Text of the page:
Monday, November 29, 2021

Why We Love Horror Movies

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Yoing boy eating popcorns while watching a horror movie
By lassedesignen/ Shutterstock

One often fails to understand what is so interesting about horror movies; some find them so scary that they can’t even watch them, and then some love horror movies. 

When I’m watching a horror movie, and I know that something will happen, I cover my eyes with my hands, peek between the gaps, and get scared when something very scary finally happens. Even though these movies scare me so much, I still yearn to watch all of them, which I am sure isn’t true just for me. Here are some theories that aim to explain why people love horror movies.

Excitation Transfer Theory! 

One of the most famous theories is the Excitation transfer theory by Dolf Zillman. According to Zillman, viewers who feel “fearful apprehension about deplorable events that threaten liked protagonists” will then feel extremely satisfied when the villain finally receives punishment.

The protagonist’s triumph over the “entity” haunting their home causes a feeling of immense satisfaction among the viewers. However, as times have changed, most horror movies nowadays do not have a happy ending. Most horror movies will, in the end, let the viewer know that the antagonist is far from dead and will be coming to your nearest theater in the fall of next year *wink wink.*

Another theory proposed by Tamborini is that people who like horror movies have very low levels of empathy. If you had high levels of heart, there was no way that you could see the characters in a film suffer and enjoy it.

Man covering his eyes while watching a horror movie
By Marcos Mesa Sam Wordley/ Shutterstock

The Concept of Catharsis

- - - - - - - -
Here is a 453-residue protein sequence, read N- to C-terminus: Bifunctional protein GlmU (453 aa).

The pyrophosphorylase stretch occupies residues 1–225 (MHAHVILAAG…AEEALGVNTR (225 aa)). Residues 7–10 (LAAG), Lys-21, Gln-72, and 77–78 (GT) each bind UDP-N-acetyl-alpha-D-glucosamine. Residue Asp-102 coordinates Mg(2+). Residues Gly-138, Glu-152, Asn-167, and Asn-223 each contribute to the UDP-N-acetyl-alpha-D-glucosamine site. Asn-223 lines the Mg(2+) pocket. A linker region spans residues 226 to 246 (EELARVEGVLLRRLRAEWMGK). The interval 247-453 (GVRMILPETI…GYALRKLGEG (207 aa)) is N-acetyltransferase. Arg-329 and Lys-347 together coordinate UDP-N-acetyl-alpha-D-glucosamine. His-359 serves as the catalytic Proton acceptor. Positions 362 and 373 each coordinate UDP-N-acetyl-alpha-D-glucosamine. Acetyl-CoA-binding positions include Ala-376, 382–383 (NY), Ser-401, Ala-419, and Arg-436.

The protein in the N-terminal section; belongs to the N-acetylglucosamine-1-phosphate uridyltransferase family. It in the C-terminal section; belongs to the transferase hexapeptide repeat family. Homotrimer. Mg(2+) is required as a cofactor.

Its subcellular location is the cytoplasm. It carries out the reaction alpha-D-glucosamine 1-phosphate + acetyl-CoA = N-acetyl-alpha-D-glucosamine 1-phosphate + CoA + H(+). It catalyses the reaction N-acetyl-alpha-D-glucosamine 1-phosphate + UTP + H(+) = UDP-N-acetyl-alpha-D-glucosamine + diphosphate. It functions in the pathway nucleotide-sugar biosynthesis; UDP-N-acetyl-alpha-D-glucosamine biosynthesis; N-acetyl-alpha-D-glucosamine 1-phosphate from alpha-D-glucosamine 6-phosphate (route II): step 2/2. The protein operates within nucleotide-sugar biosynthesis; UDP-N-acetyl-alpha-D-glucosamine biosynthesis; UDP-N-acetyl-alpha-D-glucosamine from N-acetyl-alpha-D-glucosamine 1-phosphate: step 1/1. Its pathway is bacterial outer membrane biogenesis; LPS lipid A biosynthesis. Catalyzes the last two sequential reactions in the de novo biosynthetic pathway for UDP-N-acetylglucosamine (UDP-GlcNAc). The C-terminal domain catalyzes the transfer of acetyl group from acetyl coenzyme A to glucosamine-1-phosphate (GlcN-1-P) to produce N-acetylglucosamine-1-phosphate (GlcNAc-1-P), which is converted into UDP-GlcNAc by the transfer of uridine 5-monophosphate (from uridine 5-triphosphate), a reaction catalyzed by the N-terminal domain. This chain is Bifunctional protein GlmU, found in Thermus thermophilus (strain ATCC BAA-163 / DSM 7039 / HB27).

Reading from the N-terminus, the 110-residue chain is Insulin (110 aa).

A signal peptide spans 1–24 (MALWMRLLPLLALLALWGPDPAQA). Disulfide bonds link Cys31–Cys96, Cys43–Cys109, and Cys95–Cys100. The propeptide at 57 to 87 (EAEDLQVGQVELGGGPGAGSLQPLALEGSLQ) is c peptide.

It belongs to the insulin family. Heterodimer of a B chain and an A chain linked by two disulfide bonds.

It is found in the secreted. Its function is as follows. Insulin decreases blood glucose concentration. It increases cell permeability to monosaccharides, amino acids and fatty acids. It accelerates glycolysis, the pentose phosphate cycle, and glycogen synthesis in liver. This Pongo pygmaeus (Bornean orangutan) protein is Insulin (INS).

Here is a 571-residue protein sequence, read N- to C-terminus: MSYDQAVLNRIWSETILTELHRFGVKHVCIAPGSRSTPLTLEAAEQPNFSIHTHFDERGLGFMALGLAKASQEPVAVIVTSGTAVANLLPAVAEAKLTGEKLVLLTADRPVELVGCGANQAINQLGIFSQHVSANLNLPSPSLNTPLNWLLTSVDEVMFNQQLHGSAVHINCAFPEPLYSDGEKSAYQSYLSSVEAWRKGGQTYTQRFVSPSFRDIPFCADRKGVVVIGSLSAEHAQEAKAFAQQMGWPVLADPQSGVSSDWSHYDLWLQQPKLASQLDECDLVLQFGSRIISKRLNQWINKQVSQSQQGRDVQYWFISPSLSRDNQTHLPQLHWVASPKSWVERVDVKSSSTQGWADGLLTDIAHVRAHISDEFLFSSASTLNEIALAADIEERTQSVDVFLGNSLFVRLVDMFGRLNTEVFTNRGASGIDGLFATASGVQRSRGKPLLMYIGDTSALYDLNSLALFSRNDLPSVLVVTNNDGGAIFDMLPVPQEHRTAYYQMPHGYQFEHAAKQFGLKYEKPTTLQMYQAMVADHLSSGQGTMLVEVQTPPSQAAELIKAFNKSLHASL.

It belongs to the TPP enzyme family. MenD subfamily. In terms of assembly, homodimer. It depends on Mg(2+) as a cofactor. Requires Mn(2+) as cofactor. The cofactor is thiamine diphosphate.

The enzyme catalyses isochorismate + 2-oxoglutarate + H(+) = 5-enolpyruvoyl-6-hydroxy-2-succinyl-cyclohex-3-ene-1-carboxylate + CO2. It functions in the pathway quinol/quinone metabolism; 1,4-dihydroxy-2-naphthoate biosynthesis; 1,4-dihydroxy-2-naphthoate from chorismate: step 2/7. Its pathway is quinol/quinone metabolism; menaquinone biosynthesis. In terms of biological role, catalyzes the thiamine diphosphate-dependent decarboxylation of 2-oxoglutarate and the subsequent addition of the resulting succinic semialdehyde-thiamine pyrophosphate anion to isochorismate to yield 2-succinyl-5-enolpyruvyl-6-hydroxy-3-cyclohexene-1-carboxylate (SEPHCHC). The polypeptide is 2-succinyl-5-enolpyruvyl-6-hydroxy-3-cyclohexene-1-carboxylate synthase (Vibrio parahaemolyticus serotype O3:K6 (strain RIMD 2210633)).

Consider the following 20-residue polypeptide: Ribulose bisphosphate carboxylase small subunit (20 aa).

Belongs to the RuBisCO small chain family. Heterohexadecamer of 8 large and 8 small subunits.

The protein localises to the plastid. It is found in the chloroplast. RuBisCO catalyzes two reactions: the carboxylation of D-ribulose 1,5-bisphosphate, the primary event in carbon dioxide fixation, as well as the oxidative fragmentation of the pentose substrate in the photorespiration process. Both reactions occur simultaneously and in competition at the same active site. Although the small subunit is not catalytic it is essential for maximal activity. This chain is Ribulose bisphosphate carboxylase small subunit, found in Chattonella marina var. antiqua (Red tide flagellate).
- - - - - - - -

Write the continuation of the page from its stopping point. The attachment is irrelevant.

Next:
Aristotle had come up with Catharsis, which is a Greek word meaning cleansing. Horror movies can be a way for people to get rid of all their negative emotions. When people with pent-up negative emotions watch horror movies, they may feel satisfaction when they see characters who dislike getting punished by the murderer or a ghost.

According to Dr. Glenn Sparks, a person’s heart rate, blood pressure, and respiration rates increase when watching a horror movie. The physiological arousal then continues to linger even after the film has ended. So if you experience any positive emotion after the movie ends, that particular emotion will get intensified. This makes people watch horror movies again and again.

Another psychologist proposed that teenagers, in particular, love watching horror movies but only with their significant others. However, if the boyfriend gets scared while watching a horror movie, that reduces the feelings of love. Then again, this doesn’t apply to everyone. I would find it annoying if I were the only one getting scared.

Couple watching horror movie
By Dean Drobot/ Shutterstock

Everyone’s reason for loving horror movies might be different from one of the above theories that I listed. Who knows?

All we know is that when there is a new horror movie out, we have to watch it.

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